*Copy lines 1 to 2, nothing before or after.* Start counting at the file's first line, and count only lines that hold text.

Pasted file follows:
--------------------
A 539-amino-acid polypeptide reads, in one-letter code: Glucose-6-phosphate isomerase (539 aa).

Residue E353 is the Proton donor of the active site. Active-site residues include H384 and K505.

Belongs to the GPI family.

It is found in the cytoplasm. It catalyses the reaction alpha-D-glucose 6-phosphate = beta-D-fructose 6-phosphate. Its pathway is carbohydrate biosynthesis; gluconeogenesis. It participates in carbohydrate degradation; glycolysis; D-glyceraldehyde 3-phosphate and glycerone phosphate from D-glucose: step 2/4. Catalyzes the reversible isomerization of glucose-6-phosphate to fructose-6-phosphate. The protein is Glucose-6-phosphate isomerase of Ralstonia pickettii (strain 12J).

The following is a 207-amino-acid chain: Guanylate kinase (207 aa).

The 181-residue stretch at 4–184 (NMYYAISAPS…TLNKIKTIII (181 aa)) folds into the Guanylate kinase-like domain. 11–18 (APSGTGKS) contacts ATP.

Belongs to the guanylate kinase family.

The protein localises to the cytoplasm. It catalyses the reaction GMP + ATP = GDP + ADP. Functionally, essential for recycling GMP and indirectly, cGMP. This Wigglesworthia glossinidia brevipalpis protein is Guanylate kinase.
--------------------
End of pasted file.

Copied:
A 539-amino-acid polypeptide reads, in one-letter code: Glucose-6-phosphate isomerase (539 aa).

Residue E353 is the Proton donor of the active site. Active-site residues include H384 and K505.